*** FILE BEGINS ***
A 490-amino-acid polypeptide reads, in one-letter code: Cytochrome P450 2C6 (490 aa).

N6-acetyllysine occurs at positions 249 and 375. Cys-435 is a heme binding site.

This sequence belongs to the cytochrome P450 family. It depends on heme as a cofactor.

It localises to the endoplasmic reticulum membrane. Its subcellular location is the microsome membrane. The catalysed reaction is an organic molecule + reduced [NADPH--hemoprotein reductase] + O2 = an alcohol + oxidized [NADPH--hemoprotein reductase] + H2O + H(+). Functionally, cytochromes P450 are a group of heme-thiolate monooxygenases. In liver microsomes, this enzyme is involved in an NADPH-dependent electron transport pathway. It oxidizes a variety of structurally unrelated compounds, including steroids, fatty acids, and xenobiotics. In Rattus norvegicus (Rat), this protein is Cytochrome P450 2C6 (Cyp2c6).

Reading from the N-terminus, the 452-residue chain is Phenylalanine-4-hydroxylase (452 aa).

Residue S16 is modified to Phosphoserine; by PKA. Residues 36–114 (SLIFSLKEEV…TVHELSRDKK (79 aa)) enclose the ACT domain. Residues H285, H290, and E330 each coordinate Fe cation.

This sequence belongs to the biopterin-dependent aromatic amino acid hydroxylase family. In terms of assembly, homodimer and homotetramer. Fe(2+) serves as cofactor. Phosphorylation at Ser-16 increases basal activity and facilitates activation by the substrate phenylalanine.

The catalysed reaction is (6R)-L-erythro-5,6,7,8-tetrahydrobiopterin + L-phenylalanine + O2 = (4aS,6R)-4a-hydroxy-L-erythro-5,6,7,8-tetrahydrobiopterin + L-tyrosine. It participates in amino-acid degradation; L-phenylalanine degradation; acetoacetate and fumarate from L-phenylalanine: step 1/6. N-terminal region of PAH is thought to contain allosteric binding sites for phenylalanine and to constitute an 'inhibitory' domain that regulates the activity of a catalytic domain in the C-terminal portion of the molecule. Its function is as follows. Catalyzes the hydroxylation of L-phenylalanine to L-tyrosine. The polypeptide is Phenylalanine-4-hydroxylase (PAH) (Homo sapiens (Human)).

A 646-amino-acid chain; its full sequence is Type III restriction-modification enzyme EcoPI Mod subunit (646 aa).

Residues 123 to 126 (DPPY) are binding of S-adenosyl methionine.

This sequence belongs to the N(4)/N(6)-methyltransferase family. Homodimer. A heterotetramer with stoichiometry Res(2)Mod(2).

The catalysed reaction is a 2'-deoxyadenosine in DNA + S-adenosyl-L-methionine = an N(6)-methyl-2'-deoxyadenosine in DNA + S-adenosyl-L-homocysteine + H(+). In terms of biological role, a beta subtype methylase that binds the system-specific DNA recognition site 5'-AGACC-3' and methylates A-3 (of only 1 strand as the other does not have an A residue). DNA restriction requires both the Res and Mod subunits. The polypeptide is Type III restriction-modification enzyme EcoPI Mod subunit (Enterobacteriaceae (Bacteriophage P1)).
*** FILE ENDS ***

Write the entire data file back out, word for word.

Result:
A 490-amino-acid polypeptide reads, in one-letter code: Cytochrome P450 2C6 (490 aa).

N6-acetyllysine occurs at positions 249 and 375. Cys-435 is a heme binding site.

This sequence belongs to the cytochrome P450 family. It depends on heme as a cofactor.

It localises to the endoplasmic reticulum membrane. Its subcellular location is the microsome membrane. The catalysed reaction is an organic molecule + reduced [NADPH--hemoprotein reductase] + O2 = an alcohol + oxidized [NADPH--hemoprotein reductase] + H2O + H(+). Functionally, cytochromes P450 are a group of heme-thiolate monooxygenases. In liver microsomes, this enzyme is involved in an NADPH-dependent electron transport pathway. It oxidizes a variety of structurally unrelated compounds, including steroids, fatty acids, and xenobiotics. In Rattus norvegicus (Rat), this protein is Cytochrome P450 2C6 (Cyp2c6).

Reading from the N-terminus, the 452-residue chain is Phenylalanine-4-hydroxylase (452 aa).

Residue S16 is modified to Phosphoserine; by PKA. Residues 36–114 (SLIFSLKEEV…TVHELSRDKK (79 aa)) enclose the ACT domain. Residues H285, H290, and E330 each coordinate Fe cation.

This sequence belongs to the biopterin-dependent aromatic amino acid hydroxylase family. In terms of assembly, homodimer and homotetramer. Fe(2+) serves as cofactor. Phosphorylation at Ser-16 increases basal activity and facilitates activation by the substrate phenylalanine.

The catalysed reaction is (6R)-L-erythro-5,6,7,8-tetrahydrobiopterin + L-phenylalanine + O2 = (4aS,6R)-4a-hydroxy-L-erythro-5,6,7,8-tetrahydrobiopterin + L-tyrosine. It participates in amino-acid degradation; L-phenylalanine degradation; acetoacetate and fumarate from L-phenylalanine: step 1/6. N-terminal region of PAH is thought to contain allosteric binding sites for phenylalanine and to constitute an 'inhibitory' domain that regulates the activity of a catalytic domain in the C-terminal portion of the molecule. Its function is as follows. Catalyzes the hydroxylation of L-phenylalanine to L-tyrosine. The polypeptide is Phenylalanine-4-hydroxylase (PAH) (Homo sapiens (Human)).

A 646-amino-acid chain; its full sequence is Type III restriction-modification enzyme EcoPI Mod subunit (646 aa).

Residues 123 to 126 (DPPY) are binding of S-adenosyl methionine.

This sequence belongs to the N(4)/N(6)-methyltransferase family. Homodimer. A heterotetramer with stoichiometry Res(2)Mod(2).

The catalysed reaction is a 2'-deoxyadenosine in DNA + S-adenosyl-L-methionine = an N(6)-methyl-2'-deoxyadenosine in DNA + S-adenosyl-L-homocysteine + H(+). In terms of biological role, a beta subtype methylase that binds the system-specific DNA recognition site 5'-AGACC-3' and methylates A-3 (of only 1 strand as the other does not have an A residue). DNA restriction requires both the Res and Mod subunits. The polypeptide is Type III restriction-modification enzyme EcoPI Mod subunit (Enterobacteriaceae (Bacteriophage P1)).